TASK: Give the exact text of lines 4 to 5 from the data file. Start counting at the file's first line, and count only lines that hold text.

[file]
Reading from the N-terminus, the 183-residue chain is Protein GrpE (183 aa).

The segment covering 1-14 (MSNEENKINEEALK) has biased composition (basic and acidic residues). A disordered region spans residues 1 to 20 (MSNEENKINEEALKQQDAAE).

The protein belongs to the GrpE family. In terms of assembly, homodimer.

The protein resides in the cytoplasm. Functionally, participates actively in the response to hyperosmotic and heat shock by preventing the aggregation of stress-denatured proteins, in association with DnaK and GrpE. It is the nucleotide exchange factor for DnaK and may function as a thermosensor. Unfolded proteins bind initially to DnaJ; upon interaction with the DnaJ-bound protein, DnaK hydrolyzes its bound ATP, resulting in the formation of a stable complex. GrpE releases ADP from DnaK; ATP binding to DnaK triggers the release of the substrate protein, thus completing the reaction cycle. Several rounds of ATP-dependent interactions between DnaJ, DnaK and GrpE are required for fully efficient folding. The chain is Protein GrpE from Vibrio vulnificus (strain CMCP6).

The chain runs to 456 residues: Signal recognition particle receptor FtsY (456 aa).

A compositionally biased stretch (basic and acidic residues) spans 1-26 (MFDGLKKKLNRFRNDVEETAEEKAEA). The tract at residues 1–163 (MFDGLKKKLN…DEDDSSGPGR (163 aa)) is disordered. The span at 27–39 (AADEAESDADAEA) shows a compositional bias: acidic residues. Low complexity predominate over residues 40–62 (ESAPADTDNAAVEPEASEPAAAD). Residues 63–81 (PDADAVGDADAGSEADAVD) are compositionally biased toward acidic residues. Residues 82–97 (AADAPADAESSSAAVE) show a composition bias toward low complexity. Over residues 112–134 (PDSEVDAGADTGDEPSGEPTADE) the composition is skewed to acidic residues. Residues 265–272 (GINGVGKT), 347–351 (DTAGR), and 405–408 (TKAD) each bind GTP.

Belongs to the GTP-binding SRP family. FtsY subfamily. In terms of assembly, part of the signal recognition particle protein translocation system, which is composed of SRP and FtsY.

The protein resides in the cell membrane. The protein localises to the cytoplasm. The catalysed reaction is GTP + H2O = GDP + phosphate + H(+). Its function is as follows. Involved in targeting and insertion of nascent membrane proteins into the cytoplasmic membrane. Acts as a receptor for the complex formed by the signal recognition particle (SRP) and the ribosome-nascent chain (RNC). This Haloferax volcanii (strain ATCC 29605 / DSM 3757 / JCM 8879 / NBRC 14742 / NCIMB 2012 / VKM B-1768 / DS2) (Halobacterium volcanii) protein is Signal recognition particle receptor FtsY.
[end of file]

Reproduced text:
The protein resides in the cytoplasm. Functionally, participates actively in the response to hyperosmotic and heat shock by preventing the aggregation of stress-denatured proteins, in association with DnaK and GrpE. It is the nucleotide exchange factor for DnaK and may function as a thermosensor. Unfolded proteins bind initially to DnaJ; upon interaction with the DnaJ-bound protein, DnaK hydrolyzes its bound ATP, resulting in the formation of a stable complex. GrpE releases ADP from DnaK; ATP binding to DnaK triggers the release of the substrate protein, thus completing the reaction cycle. Several rounds of ATP-dependent interactions between DnaJ, DnaK and GrpE are required for fully efficient folding. The chain is Protein GrpE from Vibrio vulnificus (strain CMCP6).

The chain runs to 456 residues: Signal recognition particle receptor FtsY (456 aa).